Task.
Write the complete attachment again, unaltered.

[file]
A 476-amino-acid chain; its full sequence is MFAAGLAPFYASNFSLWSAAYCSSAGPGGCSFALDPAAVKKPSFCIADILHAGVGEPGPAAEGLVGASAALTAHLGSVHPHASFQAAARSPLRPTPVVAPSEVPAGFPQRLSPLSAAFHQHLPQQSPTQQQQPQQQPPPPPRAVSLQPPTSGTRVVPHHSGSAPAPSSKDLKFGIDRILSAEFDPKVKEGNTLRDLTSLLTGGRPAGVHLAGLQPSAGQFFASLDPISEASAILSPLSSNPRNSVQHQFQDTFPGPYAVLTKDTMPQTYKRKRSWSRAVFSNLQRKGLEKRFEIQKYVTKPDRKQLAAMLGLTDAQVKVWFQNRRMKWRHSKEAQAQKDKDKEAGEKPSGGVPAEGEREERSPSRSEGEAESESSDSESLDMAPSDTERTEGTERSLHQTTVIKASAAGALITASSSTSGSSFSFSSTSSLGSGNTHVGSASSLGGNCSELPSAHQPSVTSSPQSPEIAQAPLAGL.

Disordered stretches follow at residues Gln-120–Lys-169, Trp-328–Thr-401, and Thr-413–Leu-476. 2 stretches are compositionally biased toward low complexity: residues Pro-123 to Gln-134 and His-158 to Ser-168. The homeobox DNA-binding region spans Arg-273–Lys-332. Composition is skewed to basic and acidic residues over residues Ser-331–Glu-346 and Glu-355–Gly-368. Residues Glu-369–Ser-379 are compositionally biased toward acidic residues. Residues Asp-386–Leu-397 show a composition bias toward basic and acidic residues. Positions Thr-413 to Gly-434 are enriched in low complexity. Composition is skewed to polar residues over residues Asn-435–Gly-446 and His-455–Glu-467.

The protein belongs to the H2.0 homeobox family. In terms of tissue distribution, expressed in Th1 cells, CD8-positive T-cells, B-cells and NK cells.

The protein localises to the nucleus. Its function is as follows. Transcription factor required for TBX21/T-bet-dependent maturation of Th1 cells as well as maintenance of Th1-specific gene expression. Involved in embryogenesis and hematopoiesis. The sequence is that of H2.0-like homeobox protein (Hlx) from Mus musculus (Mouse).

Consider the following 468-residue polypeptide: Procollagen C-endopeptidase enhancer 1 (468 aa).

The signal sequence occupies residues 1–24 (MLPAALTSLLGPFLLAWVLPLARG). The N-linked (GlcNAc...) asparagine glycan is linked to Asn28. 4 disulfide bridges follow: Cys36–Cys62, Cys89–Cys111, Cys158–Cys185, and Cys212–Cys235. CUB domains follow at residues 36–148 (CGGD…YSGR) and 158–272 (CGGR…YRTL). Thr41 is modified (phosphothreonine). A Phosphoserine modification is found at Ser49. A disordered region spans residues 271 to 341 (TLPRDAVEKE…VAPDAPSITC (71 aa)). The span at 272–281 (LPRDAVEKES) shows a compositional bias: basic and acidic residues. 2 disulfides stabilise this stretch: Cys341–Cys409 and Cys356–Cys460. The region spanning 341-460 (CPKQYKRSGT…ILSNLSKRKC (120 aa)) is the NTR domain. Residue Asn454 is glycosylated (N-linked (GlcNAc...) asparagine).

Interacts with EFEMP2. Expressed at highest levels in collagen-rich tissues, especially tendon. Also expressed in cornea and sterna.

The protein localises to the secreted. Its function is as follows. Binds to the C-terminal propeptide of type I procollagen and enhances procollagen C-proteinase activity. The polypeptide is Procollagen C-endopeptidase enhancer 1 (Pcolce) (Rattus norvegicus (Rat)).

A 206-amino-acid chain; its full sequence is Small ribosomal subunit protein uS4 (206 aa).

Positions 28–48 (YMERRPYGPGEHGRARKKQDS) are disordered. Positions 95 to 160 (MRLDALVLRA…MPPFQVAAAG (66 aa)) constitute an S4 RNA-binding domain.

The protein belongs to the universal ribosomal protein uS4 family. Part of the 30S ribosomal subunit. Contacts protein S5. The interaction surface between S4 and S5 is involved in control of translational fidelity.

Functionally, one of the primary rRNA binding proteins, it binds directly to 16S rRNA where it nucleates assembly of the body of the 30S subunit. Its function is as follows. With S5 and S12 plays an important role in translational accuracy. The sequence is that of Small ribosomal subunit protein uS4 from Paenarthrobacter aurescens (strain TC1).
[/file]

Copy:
A 476-amino-acid chain; its full sequence is MFAAGLAPFYASNFSLWSAAYCSSAGPGGCSFALDPAAVKKPSFCIADILHAGVGEPGPAAEGLVGASAALTAHLGSVHPHASFQAAARSPLRPTPVVAPSEVPAGFPQRLSPLSAAFHQHLPQQSPTQQQQPQQQPPPPPRAVSLQPPTSGTRVVPHHSGSAPAPSSKDLKFGIDRILSAEFDPKVKEGNTLRDLTSLLTGGRPAGVHLAGLQPSAGQFFASLDPISEASAILSPLSSNPRNSVQHQFQDTFPGPYAVLTKDTMPQTYKRKRSWSRAVFSNLQRKGLEKRFEIQKYVTKPDRKQLAAMLGLTDAQVKVWFQNRRMKWRHSKEAQAQKDKDKEAGEKPSGGVPAEGEREERSPSRSEGEAESESSDSESLDMAPSDTERTEGTERSLHQTTVIKASAAGALITASSSTSGSSFSFSSTSSLGSGNTHVGSASSLGGNCSELPSAHQPSVTSSPQSPEIAQAPLAGL.

Disordered stretches follow at residues Gln-120–Lys-169, Trp-328–Thr-401, and Thr-413–Leu-476. 2 stretches are compositionally biased toward low complexity: residues Pro-123 to Gln-134 and His-158 to Ser-168. The homeobox DNA-binding region spans Arg-273–Lys-332. Composition is skewed to basic and acidic residues over residues Ser-331–Glu-346 and Glu-355–Gly-368. Residues Glu-369–Ser-379 are compositionally biased toward acidic residues. Residues Asp-386–Leu-397 show a composition bias toward basic and acidic residues. Positions Thr-413 to Gly-434 are enriched in low complexity. Composition is skewed to polar residues over residues Asn-435–Gly-446 and His-455–Glu-467.

The protein belongs to the H2.0 homeobox family. In terms of tissue distribution, expressed in Th1 cells, CD8-positive T-cells, B-cells and NK cells.

The protein localises to the nucleus. Its function is as follows. Transcription factor required for TBX21/T-bet-dependent maturation of Th1 cells as well as maintenance of Th1-specific gene expression. Involved in embryogenesis and hematopoiesis. The sequence is that of H2.0-like homeobox protein (Hlx) from Mus musculus (Mouse).

Consider the following 468-residue polypeptide: Procollagen C-endopeptidase enhancer 1 (468 aa).

The signal sequence occupies residues 1–24 (MLPAALTSLLGPFLLAWVLPLARG). The N-linked (GlcNAc...) asparagine glycan is linked to Asn28. 4 disulfide bridges follow: Cys36–Cys62, Cys89–Cys111, Cys158–Cys185, and Cys212–Cys235. CUB domains follow at residues 36–148 (CGGD…YSGR) and 158–272 (CGGR…YRTL). Thr41 is modified (phosphothreonine). A Phosphoserine modification is found at Ser49. A disordered region spans residues 271 to 341 (TLPRDAVEKE…VAPDAPSITC (71 aa)). The span at 272–281 (LPRDAVEKES) shows a compositional bias: basic and acidic residues. 2 disulfides stabilise this stretch: Cys341–Cys409 and Cys356–Cys460. The region spanning 341-460 (CPKQYKRSGT…ILSNLSKRKC (120 aa)) is the NTR domain. Residue Asn454 is glycosylated (N-linked (GlcNAc...) asparagine).

Interacts with EFEMP2. Expressed at highest levels in collagen-rich tissues, especially tendon. Also expressed in cornea and sterna.

The protein localises to the secreted. Its function is as follows. Binds to the C-terminal propeptide of type I procollagen and enhances procollagen C-proteinase activity. The polypeptide is Procollagen C-endopeptidase enhancer 1 (Pcolce) (Rattus norvegicus (Rat)).

A 206-amino-acid chain; its full sequence is Small ribosomal subunit protein uS4 (206 aa).

Positions 28–48 (YMERRPYGPGEHGRARKKQDS) are disordered. Positions 95 to 160 (MRLDALVLRA…MPPFQVAAAG (66 aa)) constitute an S4 RNA-binding domain.

The protein belongs to the universal ribosomal protein uS4 family. Part of the 30S ribosomal subunit. Contacts protein S5. The interaction surface between S4 and S5 is involved in control of translational fidelity.

Functionally, one of the primary rRNA binding proteins, it binds directly to 16S rRNA where it nucleates assembly of the body of the 30S subunit. Its function is as follows. With S5 and S12 plays an important role in translational accuracy. The sequence is that of Small ribosomal subunit protein uS4 from Paenarthrobacter aurescens (strain TC1).